Scott turned his eyes upon her. "Personally, I came to that conclusion long ago," he said. "No woman could ever hang a serious romance around me, Isabel. I am not the right sort. If Dinah imagined for a moment that I were capable of making love in the ordinary way, our friendship would go to the bottom forthwith. No, my dear; put the thought out of your mind! The Stumpys of this world must be resigned to go unpaired. They must content themselves with the outer husk. It's that or nothing."

Isabel's smile was full of tenderness. "You talk as one who knows," she said. "But I wonder if you do."

"Oh yes," Scott said. "I've learned my lesson. I've been given an ordinary soul in an extraordinary body, and I've got to make the best of it. You can't ignore the body, you know, Isabel. It plays a mighty big part in this mortal life. The idea of any woman falling in love with me in my present human tenement is ridiculous, and I have put it out of my mind for good."

Isabel's eyes were shining. She clasped his hand closer. "I think you are quite wrong, Stumpy dear," she said. "If your soul matched your body, then there might be something in your argument. But it doesn't. And--if you don't mind my saying so--your soul is far the most extraordinary part of your personality. Little Dinah found out long ago that you were--greathearted."

Scott smiled a little. "Oh yes, I know she views me through a magnifying-glass and reveres me accordingly. Hence our friendship. But, my dear, that isn't being in love. I believe that somewhere there is a shadowy person whom she cherishes in the very inner secrecy of her heart. Who he is or what he is, I don't know. He is probably something very different from the dream-being she worships. We all are. But I feel that he is there. Probably I have never met the actual man. I have only seen his shadow and that by inadvertence. I once penetrated the secret chamber for one moment only, and then I was driven forth and the door securely locked. I am not good at trespassing, you know, for all my greatness. I have never been near the secret chamber since."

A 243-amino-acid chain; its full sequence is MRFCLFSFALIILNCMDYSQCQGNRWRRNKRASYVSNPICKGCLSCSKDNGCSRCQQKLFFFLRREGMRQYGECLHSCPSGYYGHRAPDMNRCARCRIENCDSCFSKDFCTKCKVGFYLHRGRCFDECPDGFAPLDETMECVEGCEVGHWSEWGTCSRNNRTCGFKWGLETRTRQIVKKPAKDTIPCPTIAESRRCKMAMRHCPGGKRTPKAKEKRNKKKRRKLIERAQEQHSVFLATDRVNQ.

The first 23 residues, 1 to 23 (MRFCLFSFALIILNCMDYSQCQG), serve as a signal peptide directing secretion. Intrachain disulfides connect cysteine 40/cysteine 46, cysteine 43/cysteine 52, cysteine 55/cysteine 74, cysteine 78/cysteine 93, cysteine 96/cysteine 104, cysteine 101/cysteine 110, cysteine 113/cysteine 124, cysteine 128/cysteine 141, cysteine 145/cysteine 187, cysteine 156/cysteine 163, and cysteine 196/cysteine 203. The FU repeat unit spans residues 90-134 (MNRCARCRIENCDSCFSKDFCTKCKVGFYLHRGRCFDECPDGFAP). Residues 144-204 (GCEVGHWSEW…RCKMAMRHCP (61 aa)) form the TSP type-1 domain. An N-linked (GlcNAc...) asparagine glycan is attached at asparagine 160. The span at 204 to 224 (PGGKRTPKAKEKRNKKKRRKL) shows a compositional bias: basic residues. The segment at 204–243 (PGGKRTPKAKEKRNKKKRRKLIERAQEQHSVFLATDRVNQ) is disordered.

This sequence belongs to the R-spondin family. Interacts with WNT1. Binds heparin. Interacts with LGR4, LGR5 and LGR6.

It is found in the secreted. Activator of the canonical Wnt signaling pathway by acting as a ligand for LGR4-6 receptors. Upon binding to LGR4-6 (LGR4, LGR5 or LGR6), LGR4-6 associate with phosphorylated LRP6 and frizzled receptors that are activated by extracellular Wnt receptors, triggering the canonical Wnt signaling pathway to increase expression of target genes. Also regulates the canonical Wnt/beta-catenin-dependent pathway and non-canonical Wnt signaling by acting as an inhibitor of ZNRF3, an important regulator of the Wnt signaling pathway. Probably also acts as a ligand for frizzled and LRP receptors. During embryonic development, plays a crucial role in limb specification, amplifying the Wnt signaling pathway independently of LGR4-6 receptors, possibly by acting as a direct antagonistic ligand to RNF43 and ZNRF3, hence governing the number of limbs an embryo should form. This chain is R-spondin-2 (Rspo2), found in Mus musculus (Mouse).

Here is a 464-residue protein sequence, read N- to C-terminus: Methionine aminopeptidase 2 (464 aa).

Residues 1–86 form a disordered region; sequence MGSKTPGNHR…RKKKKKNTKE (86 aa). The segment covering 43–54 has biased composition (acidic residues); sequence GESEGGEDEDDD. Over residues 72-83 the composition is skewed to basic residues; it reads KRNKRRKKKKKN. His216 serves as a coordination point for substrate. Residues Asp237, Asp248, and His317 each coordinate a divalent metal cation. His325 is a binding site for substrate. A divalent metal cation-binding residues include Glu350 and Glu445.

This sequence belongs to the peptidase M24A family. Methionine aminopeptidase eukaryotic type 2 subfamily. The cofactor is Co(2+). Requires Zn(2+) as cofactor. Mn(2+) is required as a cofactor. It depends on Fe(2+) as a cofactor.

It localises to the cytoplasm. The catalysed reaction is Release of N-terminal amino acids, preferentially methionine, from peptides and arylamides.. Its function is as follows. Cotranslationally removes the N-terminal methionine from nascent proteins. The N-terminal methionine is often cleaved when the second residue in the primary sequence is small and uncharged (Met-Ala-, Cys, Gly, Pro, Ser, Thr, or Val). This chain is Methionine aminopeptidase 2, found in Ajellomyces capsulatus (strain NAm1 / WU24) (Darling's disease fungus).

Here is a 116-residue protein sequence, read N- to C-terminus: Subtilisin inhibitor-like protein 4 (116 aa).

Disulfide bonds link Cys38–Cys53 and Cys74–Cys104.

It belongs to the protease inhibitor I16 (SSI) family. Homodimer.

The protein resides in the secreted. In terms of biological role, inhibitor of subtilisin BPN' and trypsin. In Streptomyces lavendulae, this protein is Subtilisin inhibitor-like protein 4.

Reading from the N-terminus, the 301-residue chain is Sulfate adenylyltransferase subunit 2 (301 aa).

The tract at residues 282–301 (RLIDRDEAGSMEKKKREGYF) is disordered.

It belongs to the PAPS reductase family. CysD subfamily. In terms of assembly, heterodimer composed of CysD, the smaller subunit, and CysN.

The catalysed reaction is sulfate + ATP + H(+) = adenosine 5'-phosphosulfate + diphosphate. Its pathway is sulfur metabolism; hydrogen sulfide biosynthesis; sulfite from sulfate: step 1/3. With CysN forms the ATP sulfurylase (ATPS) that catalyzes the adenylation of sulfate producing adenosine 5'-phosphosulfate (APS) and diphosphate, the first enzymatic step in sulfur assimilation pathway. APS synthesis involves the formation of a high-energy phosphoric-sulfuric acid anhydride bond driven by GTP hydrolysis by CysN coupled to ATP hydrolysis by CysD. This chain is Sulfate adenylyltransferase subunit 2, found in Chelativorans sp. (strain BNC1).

"Do you mean that she admitted to you that--she cared for someone?" Isabel asked.

Scott's pale eyes had a quizzical look. "I had the consideration to back out before she had time to do anything so unmaidenly," he said. "Possibly the shadowman may never materialize. In fact it seems more than possible. In which case the least said is soonest mended."

"That may be what is troubling her," Isabel said thoughtfully.

She lay still for a while, and Scott leaned back in his chair and watched the little pleasure-boats that skimmed the waters of the bay. The merry cries of bathers came up to the quiet room. The world was full to the brim of gaiety and sunshine on that hot June day.

"Stumpy," gently his sister's voice recalled him, "do you never mean to marry, dear? I wish you would. You will be so lonely."

He lifted his shoulders. "What can I say Isabel? If the right woman comes along and proposes, I will marry her with pleasure. I would never dare to propose on my own,--being what I am."

"Being a very perfect knight whom any woman might be proud to marry," Isabel said. "That is only a pose of yours, Stumpy, and it doesn't become you. I wonder--how I wonder!--if you are right about Dinah."

"Yes, I am right," he said with conviction. "But Isabel, you will remember--it was spoken in confidence."

She gave a sharp sigh. "I shall remember dear," she said.